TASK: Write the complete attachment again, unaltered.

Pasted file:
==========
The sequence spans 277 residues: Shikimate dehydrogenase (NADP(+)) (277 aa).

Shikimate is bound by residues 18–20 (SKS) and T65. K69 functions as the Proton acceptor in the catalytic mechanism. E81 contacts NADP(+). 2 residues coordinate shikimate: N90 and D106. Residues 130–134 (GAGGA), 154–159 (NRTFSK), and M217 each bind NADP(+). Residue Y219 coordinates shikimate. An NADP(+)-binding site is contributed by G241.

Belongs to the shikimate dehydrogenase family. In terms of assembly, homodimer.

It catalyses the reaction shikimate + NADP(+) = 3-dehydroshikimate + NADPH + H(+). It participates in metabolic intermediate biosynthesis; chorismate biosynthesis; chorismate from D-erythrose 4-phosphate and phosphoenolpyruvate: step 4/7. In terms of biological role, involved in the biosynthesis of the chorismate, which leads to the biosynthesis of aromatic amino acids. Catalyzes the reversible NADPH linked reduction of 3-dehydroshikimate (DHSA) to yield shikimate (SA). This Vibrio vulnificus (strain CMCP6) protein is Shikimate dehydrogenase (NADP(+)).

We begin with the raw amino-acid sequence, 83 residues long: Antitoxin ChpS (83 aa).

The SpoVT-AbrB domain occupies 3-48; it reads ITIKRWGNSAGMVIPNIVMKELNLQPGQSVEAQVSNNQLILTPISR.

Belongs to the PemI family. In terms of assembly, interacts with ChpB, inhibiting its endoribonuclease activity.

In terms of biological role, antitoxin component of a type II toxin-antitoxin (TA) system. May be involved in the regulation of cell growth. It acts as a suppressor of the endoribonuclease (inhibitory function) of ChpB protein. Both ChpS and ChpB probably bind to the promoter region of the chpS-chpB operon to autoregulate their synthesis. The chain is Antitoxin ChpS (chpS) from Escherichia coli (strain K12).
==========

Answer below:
The sequence spans 277 residues: Shikimate dehydrogenase (NADP(+)) (277 aa).

Shikimate is bound by residues 18–20 (SKS) and T65. K69 functions as the Proton acceptor in the catalytic mechanism. E81 contacts NADP(+). 2 residues coordinate shikimate: N90 and D106. Residues 130–134 (GAGGA), 154–159 (NRTFSK), and M217 each bind NADP(+). Residue Y219 coordinates shikimate. An NADP(+)-binding site is contributed by G241.

Belongs to the shikimate dehydrogenase family. In terms of assembly, homodimer.

It catalyses the reaction shikimate + NADP(+) = 3-dehydroshikimate + NADPH + H(+). It participates in metabolic intermediate biosynthesis; chorismate biosynthesis; chorismate from D-erythrose 4-phosphate and phosphoenolpyruvate: step 4/7. In terms of biological role, involved in the biosynthesis of the chorismate, which leads to the biosynthesis of aromatic amino acids. Catalyzes the reversible NADPH linked reduction of 3-dehydroshikimate (DHSA) to yield shikimate (SA). This Vibrio vulnificus (strain CMCP6) protein is Shikimate dehydrogenase (NADP(+)).

We begin with the raw amino-acid sequence, 83 residues long: Antitoxin ChpS (83 aa).

The SpoVT-AbrB domain occupies 3-48; it reads ITIKRWGNSAGMVIPNIVMKELNLQPGQSVEAQVSNNQLILTPISR.

Belongs to the PemI family. In terms of assembly, interacts with ChpB, inhibiting its endoribonuclease activity.

In terms of biological role, antitoxin component of a type II toxin-antitoxin (TA) system. May be involved in the regulation of cell growth. It acts as a suppressor of the endoribonuclease (inhibitory function) of ChpB protein. Both ChpS and ChpB probably bind to the promoter region of the chpS-chpB operon to autoregulate their synthesis. The chain is Antitoxin ChpS (chpS) from Escherichia coli (strain K12).